Again, it’s clear your content must meet the need of your customer. So, think before you write. What is your prospect going to search for? How would he phrase his Google search? What are they keywords in that search that you can capitalize on?
This could help your web page rank higher in search results — but more importantly, it can help the potential customers looking for your solutions to find you more easily.
Step 5: Measure Your Success
If you’ve come this far in your digital marketing plan, terrific. But don’t stop yet.
Now you need to measure how effective it’s been. Why go to all this bother and not know what’s worked and what hasn’t?
So take a look at your content marketing success metrics to discover your most — and least — popular web pages, blog posts and email campaigns. You should aim to measure traffic, engagement, and conversions to help you determine the return on the investment you’ve made.
There are many metrics and tools you can use, but at the least you should measure reach, looking at:
- Number of unique visitors
- Time spent on each page
- Email forwards
- Conversion rate — the number of people who completed your call to action
- Social shares
You can go further and breakdown what you look at depending on your focus:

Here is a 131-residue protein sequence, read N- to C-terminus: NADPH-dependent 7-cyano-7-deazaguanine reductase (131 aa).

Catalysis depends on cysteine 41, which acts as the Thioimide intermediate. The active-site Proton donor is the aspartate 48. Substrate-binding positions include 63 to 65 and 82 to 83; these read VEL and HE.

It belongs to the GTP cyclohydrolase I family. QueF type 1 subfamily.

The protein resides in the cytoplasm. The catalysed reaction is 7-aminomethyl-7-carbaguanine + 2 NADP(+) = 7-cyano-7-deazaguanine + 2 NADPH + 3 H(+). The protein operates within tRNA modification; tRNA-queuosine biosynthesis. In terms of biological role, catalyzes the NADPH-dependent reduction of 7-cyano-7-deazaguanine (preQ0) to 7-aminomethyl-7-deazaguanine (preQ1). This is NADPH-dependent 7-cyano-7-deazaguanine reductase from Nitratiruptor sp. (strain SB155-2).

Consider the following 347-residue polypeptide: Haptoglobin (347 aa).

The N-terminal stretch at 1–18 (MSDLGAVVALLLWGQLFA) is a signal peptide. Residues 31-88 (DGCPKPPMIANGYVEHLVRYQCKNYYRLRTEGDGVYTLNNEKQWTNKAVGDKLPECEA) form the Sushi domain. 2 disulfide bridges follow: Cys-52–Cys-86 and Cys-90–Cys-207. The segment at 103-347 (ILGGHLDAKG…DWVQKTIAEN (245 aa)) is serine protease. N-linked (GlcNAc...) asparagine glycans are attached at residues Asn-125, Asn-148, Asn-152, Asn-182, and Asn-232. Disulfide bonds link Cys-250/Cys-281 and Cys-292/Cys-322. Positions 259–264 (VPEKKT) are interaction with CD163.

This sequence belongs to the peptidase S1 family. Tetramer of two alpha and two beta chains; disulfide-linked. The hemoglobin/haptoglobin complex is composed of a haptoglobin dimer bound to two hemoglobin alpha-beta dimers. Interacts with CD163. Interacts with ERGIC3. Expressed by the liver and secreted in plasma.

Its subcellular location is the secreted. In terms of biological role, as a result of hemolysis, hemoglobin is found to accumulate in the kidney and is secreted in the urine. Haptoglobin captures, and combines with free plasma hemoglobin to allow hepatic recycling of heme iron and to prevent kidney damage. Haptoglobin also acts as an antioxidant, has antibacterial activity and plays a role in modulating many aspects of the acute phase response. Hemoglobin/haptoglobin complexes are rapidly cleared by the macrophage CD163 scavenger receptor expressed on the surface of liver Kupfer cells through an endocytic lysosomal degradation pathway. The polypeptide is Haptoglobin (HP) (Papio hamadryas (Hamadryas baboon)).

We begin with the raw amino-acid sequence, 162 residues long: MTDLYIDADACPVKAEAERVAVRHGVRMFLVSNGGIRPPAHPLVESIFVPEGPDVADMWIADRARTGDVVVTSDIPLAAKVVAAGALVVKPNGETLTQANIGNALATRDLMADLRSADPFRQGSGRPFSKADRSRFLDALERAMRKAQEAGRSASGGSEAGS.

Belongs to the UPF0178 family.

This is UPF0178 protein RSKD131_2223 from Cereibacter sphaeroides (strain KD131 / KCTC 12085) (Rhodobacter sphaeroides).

- Lead generation — use click-throughs, conversions, time to conversion, leads generated per offer, landing page new contacts
- Brand awareness — website traffic, blog post visits, social shares and follows, document and video views
The four top challenges businesses faced with their digital marketing plan identified by the 2016 B2B Content Marketing Trends report are:
- Producing engaging content
- Measuring content effectiveness
- Producing content consistently
- Measuring the ROI of the content marketing program
No wonder. Digital marketing isn’t easy. But at the same time, those four challenges are essential ingredients of successful digital marketing for tech companies. So, if you need a hand — or a complete plan — the experts at Total Product Marketing can help. We can assess where you are, learn where you want to go, devise a plan to get you there, and give you the tools to evaluate your success. Give us a call at 855-646-8662.